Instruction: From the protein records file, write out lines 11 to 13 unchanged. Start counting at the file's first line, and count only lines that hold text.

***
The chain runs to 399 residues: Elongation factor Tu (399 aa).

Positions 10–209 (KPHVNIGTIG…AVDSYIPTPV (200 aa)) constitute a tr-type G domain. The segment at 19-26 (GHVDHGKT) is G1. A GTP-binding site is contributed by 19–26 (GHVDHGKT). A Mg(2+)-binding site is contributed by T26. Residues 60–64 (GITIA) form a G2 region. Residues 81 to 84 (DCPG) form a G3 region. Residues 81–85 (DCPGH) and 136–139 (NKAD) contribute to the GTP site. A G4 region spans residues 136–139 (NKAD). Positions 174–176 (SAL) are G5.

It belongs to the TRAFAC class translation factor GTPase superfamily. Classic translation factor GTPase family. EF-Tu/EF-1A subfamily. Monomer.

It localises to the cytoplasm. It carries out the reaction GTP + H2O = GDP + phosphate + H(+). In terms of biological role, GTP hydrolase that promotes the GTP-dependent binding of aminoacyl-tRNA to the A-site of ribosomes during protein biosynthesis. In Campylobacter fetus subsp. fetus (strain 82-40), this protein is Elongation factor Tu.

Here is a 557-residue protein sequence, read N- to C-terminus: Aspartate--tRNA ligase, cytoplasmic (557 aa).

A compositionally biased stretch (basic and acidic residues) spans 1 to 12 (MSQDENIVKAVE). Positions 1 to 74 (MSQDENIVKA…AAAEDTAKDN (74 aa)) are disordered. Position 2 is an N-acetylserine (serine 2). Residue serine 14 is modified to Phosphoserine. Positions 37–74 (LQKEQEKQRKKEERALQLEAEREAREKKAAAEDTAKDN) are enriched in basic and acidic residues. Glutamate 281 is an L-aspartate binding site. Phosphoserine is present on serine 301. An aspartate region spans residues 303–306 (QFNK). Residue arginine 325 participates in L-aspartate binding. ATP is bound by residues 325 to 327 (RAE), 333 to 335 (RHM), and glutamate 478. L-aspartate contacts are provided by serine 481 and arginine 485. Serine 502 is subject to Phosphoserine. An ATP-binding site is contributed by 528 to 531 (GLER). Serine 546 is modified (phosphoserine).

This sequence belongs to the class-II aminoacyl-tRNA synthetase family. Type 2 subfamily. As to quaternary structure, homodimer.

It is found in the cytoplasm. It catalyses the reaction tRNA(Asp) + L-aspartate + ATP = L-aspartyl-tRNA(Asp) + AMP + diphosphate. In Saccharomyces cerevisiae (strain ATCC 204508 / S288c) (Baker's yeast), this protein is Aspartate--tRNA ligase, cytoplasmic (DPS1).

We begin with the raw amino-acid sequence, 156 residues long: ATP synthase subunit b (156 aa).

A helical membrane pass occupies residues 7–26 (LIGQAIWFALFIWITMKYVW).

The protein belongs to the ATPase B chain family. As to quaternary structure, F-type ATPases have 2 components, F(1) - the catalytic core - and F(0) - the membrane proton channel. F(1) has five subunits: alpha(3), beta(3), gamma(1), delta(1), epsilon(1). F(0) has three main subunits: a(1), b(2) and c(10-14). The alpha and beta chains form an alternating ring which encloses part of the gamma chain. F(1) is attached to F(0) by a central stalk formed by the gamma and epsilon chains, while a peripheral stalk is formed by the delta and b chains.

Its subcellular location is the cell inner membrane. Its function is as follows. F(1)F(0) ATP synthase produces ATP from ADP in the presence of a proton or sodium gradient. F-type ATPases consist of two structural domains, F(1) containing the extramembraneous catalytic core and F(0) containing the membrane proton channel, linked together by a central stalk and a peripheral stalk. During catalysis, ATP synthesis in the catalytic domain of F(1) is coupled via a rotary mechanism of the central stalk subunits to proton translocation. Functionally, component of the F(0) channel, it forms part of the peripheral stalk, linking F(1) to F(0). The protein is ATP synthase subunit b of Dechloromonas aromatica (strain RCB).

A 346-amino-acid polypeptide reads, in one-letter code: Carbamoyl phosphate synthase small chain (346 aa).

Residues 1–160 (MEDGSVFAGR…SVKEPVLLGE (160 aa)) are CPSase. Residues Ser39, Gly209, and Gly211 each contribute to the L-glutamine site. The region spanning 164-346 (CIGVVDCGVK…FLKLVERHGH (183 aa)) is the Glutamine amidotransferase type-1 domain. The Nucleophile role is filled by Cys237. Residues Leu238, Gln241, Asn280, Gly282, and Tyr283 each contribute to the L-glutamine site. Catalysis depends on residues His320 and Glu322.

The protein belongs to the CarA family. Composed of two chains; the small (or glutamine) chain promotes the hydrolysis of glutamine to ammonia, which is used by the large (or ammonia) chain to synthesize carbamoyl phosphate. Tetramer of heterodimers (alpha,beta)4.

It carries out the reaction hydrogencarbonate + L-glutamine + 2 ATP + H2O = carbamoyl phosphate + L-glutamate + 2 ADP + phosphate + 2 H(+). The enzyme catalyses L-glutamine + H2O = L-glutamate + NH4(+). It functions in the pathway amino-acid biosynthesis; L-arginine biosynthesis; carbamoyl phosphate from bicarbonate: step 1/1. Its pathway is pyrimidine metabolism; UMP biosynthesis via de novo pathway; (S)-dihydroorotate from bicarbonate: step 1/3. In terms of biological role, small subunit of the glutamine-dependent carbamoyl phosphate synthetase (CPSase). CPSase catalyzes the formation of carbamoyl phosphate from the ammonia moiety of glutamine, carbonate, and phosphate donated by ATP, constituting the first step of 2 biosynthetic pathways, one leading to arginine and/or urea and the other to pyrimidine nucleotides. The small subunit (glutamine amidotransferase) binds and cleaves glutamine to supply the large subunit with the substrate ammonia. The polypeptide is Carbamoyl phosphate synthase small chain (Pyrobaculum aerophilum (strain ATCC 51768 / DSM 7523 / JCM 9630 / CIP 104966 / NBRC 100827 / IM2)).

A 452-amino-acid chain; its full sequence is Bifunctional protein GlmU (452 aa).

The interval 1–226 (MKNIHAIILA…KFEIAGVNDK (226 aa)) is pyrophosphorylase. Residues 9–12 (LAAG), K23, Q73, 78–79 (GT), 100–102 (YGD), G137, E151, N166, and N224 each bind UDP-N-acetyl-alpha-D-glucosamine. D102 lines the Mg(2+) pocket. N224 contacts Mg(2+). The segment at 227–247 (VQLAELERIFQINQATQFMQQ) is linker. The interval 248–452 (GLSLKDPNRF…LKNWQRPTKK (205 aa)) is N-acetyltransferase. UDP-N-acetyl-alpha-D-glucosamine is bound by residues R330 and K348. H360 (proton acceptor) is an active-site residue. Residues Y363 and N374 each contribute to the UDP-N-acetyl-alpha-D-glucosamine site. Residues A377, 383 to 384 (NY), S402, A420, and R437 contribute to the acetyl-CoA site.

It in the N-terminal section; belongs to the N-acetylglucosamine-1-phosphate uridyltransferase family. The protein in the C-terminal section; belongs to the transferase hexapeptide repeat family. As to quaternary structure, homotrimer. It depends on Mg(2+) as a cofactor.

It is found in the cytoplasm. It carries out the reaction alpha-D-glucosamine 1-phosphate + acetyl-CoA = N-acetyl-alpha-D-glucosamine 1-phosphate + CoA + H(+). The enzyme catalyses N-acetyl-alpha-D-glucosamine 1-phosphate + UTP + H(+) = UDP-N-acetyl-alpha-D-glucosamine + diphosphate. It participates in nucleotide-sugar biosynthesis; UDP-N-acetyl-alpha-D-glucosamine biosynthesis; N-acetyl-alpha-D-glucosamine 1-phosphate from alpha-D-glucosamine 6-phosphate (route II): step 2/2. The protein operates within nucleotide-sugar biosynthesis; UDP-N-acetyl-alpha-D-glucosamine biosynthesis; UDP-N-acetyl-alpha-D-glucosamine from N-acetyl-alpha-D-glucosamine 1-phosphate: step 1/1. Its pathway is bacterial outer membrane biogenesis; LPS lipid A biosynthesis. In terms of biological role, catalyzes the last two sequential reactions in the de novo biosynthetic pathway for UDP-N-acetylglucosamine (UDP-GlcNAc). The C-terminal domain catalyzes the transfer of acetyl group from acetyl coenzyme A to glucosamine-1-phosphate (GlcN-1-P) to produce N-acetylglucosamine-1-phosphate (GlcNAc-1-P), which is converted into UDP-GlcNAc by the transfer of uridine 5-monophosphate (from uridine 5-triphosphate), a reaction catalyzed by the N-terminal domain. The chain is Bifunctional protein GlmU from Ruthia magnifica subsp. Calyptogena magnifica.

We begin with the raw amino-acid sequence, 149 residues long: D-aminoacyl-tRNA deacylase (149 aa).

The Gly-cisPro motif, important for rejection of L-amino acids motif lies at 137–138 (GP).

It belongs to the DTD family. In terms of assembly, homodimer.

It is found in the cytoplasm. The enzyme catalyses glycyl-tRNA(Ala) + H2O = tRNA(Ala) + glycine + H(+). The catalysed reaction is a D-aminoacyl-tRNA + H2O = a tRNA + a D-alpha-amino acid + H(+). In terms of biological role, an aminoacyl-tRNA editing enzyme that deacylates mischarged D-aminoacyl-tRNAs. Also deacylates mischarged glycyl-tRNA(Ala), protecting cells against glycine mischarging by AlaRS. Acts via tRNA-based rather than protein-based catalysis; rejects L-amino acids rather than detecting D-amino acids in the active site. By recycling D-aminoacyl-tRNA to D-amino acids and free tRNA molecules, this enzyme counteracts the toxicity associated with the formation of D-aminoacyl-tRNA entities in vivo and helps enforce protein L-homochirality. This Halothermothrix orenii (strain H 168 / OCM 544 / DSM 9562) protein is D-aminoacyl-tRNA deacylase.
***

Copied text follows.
The protein belongs to the ATPase B chain family. As to quaternary structure, F-type ATPases have 2 components, F(1) - the catalytic core - and F(0) - the membrane proton channel. F(1) has five subunits: alpha(3), beta(3), gamma(1), delta(1), epsilon(1). F(0) has three main subunits: a(1), b(2) and c(10-14). The alpha and beta chains form an alternating ring which encloses part of the gamma chain. F(1) is attached to F(0) by a central stalk formed by the gamma and epsilon chains, while a peripheral stalk is formed by the delta and b chains.

Its subcellular location is the cell inner membrane. Its function is as follows. F(1)F(0) ATP synthase produces ATP from ADP in the presence of a proton or sodium gradient. F-type ATPases consist of two structural domains, F(1) containing the extramembraneous catalytic core and F(0) containing the membrane proton channel, linked together by a central stalk and a peripheral stalk. During catalysis, ATP synthesis in the catalytic domain of F(1) is coupled via a rotary mechanism of the central stalk subunits to proton translocation. Functionally, component of the F(0) channel, it forms part of the peripheral stalk, linking F(1) to F(0). The protein is ATP synthase subunit b of Dechloromonas aromatica (strain RCB).

A 346-amino-acid polypeptide reads, in one-letter code: Carbamoyl phosphate synthase small chain (346 aa).